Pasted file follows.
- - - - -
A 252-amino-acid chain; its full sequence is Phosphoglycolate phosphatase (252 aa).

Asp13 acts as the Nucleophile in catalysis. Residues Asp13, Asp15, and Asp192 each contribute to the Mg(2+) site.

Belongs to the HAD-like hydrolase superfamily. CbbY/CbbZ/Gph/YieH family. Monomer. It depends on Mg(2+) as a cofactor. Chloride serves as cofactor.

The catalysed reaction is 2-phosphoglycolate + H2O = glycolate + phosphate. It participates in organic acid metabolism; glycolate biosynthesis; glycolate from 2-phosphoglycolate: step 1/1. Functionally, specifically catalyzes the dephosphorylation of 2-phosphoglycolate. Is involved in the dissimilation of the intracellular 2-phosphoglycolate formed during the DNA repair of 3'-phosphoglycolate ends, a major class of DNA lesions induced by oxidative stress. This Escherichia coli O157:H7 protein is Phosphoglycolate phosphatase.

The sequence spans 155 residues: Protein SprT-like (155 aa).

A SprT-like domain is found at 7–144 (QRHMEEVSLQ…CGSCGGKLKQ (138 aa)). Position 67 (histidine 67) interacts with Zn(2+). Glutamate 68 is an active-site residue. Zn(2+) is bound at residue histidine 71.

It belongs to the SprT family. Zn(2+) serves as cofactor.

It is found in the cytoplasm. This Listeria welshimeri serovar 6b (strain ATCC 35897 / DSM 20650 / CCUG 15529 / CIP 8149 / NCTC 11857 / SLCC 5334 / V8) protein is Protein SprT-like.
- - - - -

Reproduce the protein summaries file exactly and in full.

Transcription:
A 252-amino-acid chain; its full sequence is Phosphoglycolate phosphatase (252 aa).

Asp13 acts as the Nucleophile in catalysis. Residues Asp13, Asp15, and Asp192 each contribute to the Mg(2+) site.

Belongs to the HAD-like hydrolase superfamily. CbbY/CbbZ/Gph/YieH family. Monomer. It depends on Mg(2+) as a cofactor. Chloride serves as cofactor.

The catalysed reaction is 2-phosphoglycolate + H2O = glycolate + phosphate. It participates in organic acid metabolism; glycolate biosynthesis; glycolate from 2-phosphoglycolate: step 1/1. Functionally, specifically catalyzes the dephosphorylation of 2-phosphoglycolate. Is involved in the dissimilation of the intracellular 2-phosphoglycolate formed during the DNA repair of 3'-phosphoglycolate ends, a major class of DNA lesions induced by oxidative stress. This Escherichia coli O157:H7 protein is Phosphoglycolate phosphatase.

The sequence spans 155 residues: Protein SprT-like (155 aa).

A SprT-like domain is found at 7–144 (QRHMEEVSLQ…CGSCGGKLKQ (138 aa)). Position 67 (histidine 67) interacts with Zn(2+). Glutamate 68 is an active-site residue. Zn(2+) is bound at residue histidine 71.

It belongs to the SprT family. Zn(2+) serves as cofactor.

It is found in the cytoplasm. This Listeria welshimeri serovar 6b (strain ATCC 35897 / DSM 20650 / CCUG 15529 / CIP 8149 / NCTC 11857 / SLCC 5334 / V8) protein is Protein SprT-like.